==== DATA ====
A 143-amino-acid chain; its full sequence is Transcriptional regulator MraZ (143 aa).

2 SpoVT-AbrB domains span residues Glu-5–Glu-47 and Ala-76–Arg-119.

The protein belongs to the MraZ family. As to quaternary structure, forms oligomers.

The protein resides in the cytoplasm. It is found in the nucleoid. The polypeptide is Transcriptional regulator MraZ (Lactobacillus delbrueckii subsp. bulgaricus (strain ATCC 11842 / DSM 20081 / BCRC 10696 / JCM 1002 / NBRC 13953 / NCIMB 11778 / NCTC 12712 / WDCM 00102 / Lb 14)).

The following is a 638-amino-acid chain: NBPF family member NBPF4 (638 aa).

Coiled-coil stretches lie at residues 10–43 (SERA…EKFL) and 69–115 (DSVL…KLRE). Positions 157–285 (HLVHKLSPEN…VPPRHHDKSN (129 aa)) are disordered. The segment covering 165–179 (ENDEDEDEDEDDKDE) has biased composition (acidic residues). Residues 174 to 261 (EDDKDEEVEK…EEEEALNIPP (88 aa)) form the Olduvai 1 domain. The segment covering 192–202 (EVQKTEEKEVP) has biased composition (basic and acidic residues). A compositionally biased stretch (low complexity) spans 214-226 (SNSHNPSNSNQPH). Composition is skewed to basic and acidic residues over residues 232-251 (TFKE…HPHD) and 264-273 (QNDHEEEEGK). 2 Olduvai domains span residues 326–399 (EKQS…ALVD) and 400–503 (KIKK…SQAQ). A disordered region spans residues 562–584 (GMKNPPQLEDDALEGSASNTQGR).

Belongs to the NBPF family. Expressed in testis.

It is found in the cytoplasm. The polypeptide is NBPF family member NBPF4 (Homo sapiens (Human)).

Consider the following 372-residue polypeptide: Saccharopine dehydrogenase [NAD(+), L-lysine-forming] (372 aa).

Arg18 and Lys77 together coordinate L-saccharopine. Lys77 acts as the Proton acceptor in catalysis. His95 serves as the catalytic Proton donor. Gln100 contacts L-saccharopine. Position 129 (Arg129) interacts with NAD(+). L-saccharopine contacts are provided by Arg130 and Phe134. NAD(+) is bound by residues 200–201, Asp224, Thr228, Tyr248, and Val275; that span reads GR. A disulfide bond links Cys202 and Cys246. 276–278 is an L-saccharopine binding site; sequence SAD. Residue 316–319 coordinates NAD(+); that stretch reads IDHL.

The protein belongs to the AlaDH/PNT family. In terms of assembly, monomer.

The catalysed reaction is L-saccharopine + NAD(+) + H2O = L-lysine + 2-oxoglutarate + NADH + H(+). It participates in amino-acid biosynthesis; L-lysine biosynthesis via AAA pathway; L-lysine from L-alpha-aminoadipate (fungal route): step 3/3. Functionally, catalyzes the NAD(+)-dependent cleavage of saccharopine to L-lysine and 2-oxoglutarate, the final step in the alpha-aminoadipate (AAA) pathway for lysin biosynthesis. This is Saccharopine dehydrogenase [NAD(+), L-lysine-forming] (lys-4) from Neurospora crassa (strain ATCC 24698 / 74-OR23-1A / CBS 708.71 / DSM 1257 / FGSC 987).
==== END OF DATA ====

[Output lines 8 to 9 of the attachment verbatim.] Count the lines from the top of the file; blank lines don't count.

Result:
It is found in the cytoplasm. The polypeptide is NBPF family member NBPF4 (Homo sapiens (Human)).

Consider the following 372-residue polypeptide: Saccharopine dehydrogenase [NAD(+), L-lysine-forming] (372 aa).